Match 7: AJ retained the Diva's title (*) (Here is a division that is long on relevant personalities, but short on actual talent right now. AJ is an effective champion and a great foundational building block, but there are a very few girls that can hang with her. Most of the females on the roster don't seem to be much more than serviceable)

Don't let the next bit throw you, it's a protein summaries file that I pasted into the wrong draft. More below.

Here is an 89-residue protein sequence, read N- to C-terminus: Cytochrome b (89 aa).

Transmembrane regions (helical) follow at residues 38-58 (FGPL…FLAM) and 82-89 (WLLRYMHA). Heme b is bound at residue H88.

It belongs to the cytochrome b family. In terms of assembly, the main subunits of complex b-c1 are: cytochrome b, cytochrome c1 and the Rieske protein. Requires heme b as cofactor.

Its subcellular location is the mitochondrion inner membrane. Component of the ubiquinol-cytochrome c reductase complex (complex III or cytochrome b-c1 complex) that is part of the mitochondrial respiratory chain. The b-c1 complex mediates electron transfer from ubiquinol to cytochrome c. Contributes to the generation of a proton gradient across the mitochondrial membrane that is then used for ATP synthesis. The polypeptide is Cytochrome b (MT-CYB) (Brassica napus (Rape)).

Match 8: Randy Orton defeated Daniel Bryan to win the vacant WWE Championship in 22:07 (***3/4) (I knew that they had it in them, Bryan and Orton. There was simply too much talent for those two not to have a great match at some point. Tonight was that night. The rating reflects the ending, but I may bump that up to 4-stars after a second viewing. It was not a classic, but this was not the end. I am unsure when the end will come. I know that there will be some unhappy people out there and I respect that stance in advance. It was another screwy ending, but it furthered the story after a helluva match. The climax was clearly setting up something foul, as it became apparent that Triple H expected HBK to do dirty work on his behalf. That dirty deed ended up being a superkick to Bryan when the "Yes!" man had the momentum swung back in his favor. Many questions will need to be answered, but an intriguing new wrinkle to the story has been added. How will this play out moving forward? I'm not sure. The last two PPVs did a poor job of delivering a main-event that seemed fitting for those who purchased the show, while also fanning the flames of the top feud so that it could continue to be built on television. Night of Champions and Battleground were aptly referred to as PPVs used to sell TV. Tonight, they found a better balance. The Hell in a Cell match had that familiar aura that did the Cell bouts of old. The Miami crowd responded, doing their part to add a much-needed backdrop. Orton and Bryan delivered one of the best versions of this gimmick in the PPV namesake's history. Unique variations of moves, a pace befitting of a presumed end, and clear cut motivation to steal the show were the obvious themes of the first 3/4 of the match. Then, Triple H came to the ring and we returned to the more story-driven action reminiscent of the previous two PPVs. I needed that first 3/4 to be able to handle the story-driven stuff. The camera shifted back and forth, creating necessary confusion that well told the tale of corporate collusion. Bryan got a measure of revenge first, clocking Trips with the running knee - a move that needs a name and fast. However, HBK followed with Sweet Chin Music, allowing Orton to get the win. He looked very conflicted about it. Overall, I really enjoyed the match until the finish designed to irk me accomplished its goal)